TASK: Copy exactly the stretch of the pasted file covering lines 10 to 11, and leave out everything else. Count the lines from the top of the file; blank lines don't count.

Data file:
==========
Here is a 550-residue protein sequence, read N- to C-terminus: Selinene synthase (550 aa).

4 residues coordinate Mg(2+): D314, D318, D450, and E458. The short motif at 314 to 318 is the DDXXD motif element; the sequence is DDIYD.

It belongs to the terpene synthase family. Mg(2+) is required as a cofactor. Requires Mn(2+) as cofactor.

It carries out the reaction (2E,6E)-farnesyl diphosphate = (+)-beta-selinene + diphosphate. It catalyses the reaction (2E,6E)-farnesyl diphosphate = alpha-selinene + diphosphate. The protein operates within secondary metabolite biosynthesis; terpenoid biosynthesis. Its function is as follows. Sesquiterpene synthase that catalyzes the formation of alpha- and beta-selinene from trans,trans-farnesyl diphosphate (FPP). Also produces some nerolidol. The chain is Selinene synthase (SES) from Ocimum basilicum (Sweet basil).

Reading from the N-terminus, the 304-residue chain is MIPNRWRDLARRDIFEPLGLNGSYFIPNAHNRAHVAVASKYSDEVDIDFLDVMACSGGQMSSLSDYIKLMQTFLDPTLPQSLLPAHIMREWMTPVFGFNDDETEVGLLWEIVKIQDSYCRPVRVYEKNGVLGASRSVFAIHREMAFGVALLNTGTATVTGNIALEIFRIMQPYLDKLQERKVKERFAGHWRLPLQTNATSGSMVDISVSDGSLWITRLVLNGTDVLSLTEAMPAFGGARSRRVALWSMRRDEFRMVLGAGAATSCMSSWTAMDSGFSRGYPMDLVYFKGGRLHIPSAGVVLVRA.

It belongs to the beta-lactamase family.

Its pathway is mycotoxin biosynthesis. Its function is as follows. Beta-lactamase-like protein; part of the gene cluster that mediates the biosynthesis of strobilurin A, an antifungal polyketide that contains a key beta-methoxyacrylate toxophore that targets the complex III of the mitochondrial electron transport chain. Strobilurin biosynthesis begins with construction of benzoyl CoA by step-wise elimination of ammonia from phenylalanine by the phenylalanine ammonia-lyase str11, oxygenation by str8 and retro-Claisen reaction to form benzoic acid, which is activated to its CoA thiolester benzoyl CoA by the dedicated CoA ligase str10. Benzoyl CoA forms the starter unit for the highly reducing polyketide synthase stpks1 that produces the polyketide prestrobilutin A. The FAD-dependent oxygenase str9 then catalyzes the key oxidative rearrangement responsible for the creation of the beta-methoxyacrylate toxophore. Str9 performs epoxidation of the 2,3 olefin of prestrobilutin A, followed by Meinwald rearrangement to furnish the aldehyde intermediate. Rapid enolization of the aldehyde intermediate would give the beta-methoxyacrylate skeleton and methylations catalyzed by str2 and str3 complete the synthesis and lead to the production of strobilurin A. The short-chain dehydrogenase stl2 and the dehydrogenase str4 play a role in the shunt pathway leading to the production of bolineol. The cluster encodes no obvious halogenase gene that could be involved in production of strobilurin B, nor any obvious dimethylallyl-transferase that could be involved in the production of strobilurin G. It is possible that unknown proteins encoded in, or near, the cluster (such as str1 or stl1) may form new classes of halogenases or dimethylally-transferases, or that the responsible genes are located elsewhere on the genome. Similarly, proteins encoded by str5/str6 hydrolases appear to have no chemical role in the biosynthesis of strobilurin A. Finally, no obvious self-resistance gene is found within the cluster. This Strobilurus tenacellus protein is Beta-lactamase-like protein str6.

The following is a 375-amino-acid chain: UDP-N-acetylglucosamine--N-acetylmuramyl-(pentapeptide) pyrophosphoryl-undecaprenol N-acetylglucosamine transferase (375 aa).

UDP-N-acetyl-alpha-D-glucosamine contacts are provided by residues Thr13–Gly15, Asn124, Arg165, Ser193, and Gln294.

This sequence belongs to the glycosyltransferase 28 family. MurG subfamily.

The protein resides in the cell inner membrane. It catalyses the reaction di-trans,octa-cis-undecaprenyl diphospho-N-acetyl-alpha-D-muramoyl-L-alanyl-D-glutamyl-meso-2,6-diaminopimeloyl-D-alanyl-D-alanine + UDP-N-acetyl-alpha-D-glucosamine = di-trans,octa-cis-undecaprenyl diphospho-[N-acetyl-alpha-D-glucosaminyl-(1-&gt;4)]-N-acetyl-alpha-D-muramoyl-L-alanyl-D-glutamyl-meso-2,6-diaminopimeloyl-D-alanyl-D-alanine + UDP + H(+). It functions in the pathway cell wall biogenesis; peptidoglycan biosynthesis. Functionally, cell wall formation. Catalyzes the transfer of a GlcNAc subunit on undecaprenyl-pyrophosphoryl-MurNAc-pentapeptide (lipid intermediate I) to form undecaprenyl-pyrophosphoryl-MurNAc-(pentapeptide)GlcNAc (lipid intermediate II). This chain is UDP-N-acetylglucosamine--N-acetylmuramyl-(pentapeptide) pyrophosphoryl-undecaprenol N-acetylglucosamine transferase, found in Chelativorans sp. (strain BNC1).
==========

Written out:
This sequence belongs to the glycosyltransferase 28 family. MurG subfamily.

The protein resides in the cell inner membrane. It catalyses the reaction di-trans,octa-cis-undecaprenyl diphospho-N-acetyl-alpha-D-muramoyl-L-alanyl-D-glutamyl-meso-2,6-diaminopimeloyl-D-alanyl-D-alanine + UDP-N-acetyl-alpha-D-glucosamine = di-trans,octa-cis-undecaprenyl diphospho-[N-acetyl-alpha-D-glucosaminyl-(1-&gt;4)]-N-acetyl-alpha-D-muramoyl-L-alanyl-D-glutamyl-meso-2,6-diaminopimeloyl-D-alanyl-D-alanine + UDP + H(+). It functions in the pathway cell wall biogenesis; peptidoglycan biosynthesis. Functionally, cell wall formation. Catalyzes the transfer of a GlcNAc subunit on undecaprenyl-pyrophosphoryl-MurNAc-pentapeptide (lipid intermediate I) to form undecaprenyl-pyrophosphoryl-MurNAc-(pentapeptide)GlcNAc (lipid intermediate II). This chain is UDP-N-acetylglucosamine--N-acetylmuramyl-(pentapeptide) pyrophosphoryl-undecaprenol N-acetylglucosamine transferase, found in Chelativorans sp. (strain BNC1).